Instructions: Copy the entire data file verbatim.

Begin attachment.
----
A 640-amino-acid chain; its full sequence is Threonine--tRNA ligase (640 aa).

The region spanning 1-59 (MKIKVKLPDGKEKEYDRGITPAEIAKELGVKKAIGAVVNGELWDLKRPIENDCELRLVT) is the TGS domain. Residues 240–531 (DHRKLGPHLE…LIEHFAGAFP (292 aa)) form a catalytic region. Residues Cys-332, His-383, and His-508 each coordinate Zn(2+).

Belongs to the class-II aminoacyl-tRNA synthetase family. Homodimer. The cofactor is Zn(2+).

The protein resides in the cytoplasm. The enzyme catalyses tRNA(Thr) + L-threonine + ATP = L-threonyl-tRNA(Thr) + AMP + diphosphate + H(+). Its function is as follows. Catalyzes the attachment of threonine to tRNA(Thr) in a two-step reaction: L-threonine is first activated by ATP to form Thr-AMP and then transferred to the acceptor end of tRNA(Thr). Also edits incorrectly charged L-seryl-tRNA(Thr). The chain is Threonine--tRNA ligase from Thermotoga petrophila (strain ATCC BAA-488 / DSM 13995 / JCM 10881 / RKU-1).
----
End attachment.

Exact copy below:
A 640-amino-acid chain; its full sequence is Threonine--tRNA ligase (640 aa).

The region spanning 1-59 (MKIKVKLPDGKEKEYDRGITPAEIAKELGVKKAIGAVVNGELWDLKRPIENDCELRLVT) is the TGS domain. Residues 240–531 (DHRKLGPHLE…LIEHFAGAFP (292 aa)) form a catalytic region. Residues Cys-332, His-383, and His-508 each coordinate Zn(2+).

Belongs to the class-II aminoacyl-tRNA synthetase family. Homodimer. The cofactor is Zn(2+).

The protein resides in the cytoplasm. The enzyme catalyses tRNA(Thr) + L-threonine + ATP = L-threonyl-tRNA(Thr) + AMP + diphosphate + H(+). Its function is as follows. Catalyzes the attachment of threonine to tRNA(Thr) in a two-step reaction: L-threonine is first activated by ATP to form Thr-AMP and then transferred to the acceptor end of tRNA(Thr). Also edits incorrectly charged L-seryl-tRNA(Thr). The chain is Threonine--tRNA ligase from Thermotoga petrophila (strain ATCC BAA-488 / DSM 13995 / JCM 10881 / RKU-1).